Festival of Fear (Anthologies) and over one million other books are available for Amazon Kindle. Learn more
Buy Used
$9.74
FREE Shipping on orders over $35.
Condition: Used: Good
Comment: 100% guaranteed delivery with Fulfillment By Amazon. Pages of this book are crisp and clean. This cover has some stickers or sticker residue. Purchase of this item helps the Friends raise funds for The Seattle Public Library. This is a former Library book with normal library stamping and stickers.
Add to Cart
Have one to sell?
Flip to back Flip to front
Listen Playing... Paused   You're listening to a sample of the Audible audio edition.
Learn more
See this image

Festival of Fear (Anthologies) Hardcover – May 1, 2012


See all 3 formats and editions Hide other formats and editions
Amazon Price New from Used from
Kindle
"Please retry"
Hardcover
"Please retry"
$46.38 $3.24

Customers Who Bought This Item Also Bought

NO_CONTENT_IN_FEATURE

Hero Quick Promo
Browse in Books with Buzz and explore more details on the current pick, "Landline" by Rainbow Rowell.

Product Details

  • Series: Anthologies
  • Hardcover: 240 pages
  • Publisher: Severn House Publishers (May 1, 2012)
  • Language: English
  • ISBN-10: 0727864084
  • ISBN-13: 978-0727864086
  • Product Dimensions: 1 x 5.7 x 8.6 inches
  • Shipping Weight: 14.1 ounces
  • Average Customer Review: 4.5 out of 5 stars  See all reviews (4 customer reviews)
  • Amazon Best Sellers Rank: #2,265,699 in Books (See Top 100 in Books)

Editorial Reviews

About the Author

Graham Masterton's first novel, T"he Manitou," was a bestseller and an instant classic and was made into a feature film. Masterton has won an Edgar Award and France's prestigious Prix Julia Verglanger. Several of his stories have been adapted for television.
Masterton's more than one hundred novels include "Charnel House, The Chosen Child," and "Maiden Voyage" (a" New York Times" bestseller). He has written for adults, young adults, and children and edited several anthologies. Earlier in his career, Masterton edited men's magazines, including "Penthouse," He has written a number nonfiction books on sex, including "How to Drive Your Man Wild in Bed," which has sold more than three million copies.
Masterton and his wife, Wiescka, live in Ireland.

Customer Reviews

4.5 out of 5 stars
5 star
3
4 star
0
3 star
1
2 star
0
1 star
0
See all 4 customer reviews
Share your thoughts with other customers

Most Helpful Customer Reviews

3 of 3 people found the following review helpful By KinksRock on April 7, 2012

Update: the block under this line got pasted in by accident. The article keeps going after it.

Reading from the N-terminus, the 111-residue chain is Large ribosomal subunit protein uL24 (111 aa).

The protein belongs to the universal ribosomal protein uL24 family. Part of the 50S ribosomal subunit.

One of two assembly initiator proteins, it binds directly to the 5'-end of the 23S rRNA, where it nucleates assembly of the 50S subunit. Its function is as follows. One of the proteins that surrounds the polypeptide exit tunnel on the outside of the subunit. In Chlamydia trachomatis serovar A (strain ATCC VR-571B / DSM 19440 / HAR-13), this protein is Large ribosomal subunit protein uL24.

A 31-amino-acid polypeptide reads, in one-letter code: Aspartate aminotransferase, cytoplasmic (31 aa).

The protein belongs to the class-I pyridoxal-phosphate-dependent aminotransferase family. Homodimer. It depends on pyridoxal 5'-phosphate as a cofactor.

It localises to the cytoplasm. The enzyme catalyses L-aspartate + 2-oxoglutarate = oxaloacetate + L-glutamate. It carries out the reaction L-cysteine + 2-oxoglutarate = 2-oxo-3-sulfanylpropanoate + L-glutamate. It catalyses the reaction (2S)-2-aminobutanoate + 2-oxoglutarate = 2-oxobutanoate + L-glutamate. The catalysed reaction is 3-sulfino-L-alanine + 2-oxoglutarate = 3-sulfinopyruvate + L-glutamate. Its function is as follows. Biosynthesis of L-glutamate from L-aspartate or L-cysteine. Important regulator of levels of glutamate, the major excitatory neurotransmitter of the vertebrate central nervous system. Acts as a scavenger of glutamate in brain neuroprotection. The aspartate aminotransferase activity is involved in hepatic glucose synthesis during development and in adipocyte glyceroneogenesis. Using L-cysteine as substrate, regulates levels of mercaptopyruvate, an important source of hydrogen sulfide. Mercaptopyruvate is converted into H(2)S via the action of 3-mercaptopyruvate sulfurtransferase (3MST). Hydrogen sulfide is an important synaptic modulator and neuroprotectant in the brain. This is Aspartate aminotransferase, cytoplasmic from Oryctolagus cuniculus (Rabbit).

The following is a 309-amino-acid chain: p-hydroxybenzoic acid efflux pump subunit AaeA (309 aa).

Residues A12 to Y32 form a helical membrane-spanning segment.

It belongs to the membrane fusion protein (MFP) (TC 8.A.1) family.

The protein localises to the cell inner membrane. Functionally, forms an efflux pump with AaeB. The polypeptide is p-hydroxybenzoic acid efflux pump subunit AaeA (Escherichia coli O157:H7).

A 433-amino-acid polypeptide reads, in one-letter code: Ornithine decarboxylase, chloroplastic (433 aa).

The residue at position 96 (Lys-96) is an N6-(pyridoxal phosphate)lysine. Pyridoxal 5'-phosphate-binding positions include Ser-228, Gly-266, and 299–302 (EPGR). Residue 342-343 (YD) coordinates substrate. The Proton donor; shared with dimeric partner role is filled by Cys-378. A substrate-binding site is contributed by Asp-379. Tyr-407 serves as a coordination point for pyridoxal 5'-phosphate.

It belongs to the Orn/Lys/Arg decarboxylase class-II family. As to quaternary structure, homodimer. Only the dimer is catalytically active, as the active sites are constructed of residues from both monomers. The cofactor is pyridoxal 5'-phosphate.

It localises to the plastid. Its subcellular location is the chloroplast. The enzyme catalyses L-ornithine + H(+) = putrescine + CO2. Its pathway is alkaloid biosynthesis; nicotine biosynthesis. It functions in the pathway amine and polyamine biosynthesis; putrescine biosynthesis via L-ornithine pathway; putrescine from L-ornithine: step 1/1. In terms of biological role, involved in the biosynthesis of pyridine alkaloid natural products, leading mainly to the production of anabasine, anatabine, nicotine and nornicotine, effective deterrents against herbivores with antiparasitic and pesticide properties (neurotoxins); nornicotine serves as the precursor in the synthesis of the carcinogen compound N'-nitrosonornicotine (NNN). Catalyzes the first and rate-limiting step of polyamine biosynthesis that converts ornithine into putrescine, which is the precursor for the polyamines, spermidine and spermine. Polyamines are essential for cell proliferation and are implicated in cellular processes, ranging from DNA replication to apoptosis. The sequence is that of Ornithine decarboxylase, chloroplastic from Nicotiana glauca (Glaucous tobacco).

Format: Hardcover
Like most short-story anthologies, this one is a mixed bag, with some good stories and some that have an interesting premise but are not fleshed out well. ("Fleshed out" being a particularly well suited description for Masterton's writing, which, as his fans know, is particularly gory.)

As in his novels, Masterton likes to build a story around a mythology, and I, for one, don't know how much of such mythologies he has studied and how much he has made up, but, as the reader, it hardly matters if he can convince us that it's for real. Stories like "Anka" (featuring a witch with an appetite for children) and "Anti-Claus" (featuring Santa/Satan) are particularly strong, with supernatural beings bringing terror unless the protagonist can placate them.

"Dog Days" and "Son of Beast" feature the same kind of inter-species cross-mixing that was involved in Basilisk, which I found to be the weakest of Masterton's novels, and The Sphinx, which was actually a pretty strong novel. These two stories are just too far-fetched to be convincing.

"Scrawler" is a particularly interesting story -- with the main character seeing graffiti all over that seems to be personalized to him.

"Sepsis" involves a couple that becomes obsessed with tasting each other and 'becoming one'. It may remind Masterton fans of his controversial short story "Eric the Pie".

"The Burgers of Calais" is, unfortunately, one of the stories at the beginning of the book, and it's quite obvious where it's going. I think just the title is enough for you to figure it out.
Read more ›
Comment Was this review helpful to you? Yes No Sending feedback...
Thank you for your feedback. If this review is inappropriate, please let us know.
Sorry, we failed to record your vote. Please try again
1 of 1 people found the following review helpful By Santeria on August 17, 2012
Format: Hardcover Verified Purchase
Many of Masterton's Stories are like a collection of vignettes, so,the short story collection is great by a
few authors standards, since some writers mangle the art of the short story .Masterton is my favorite in Horror,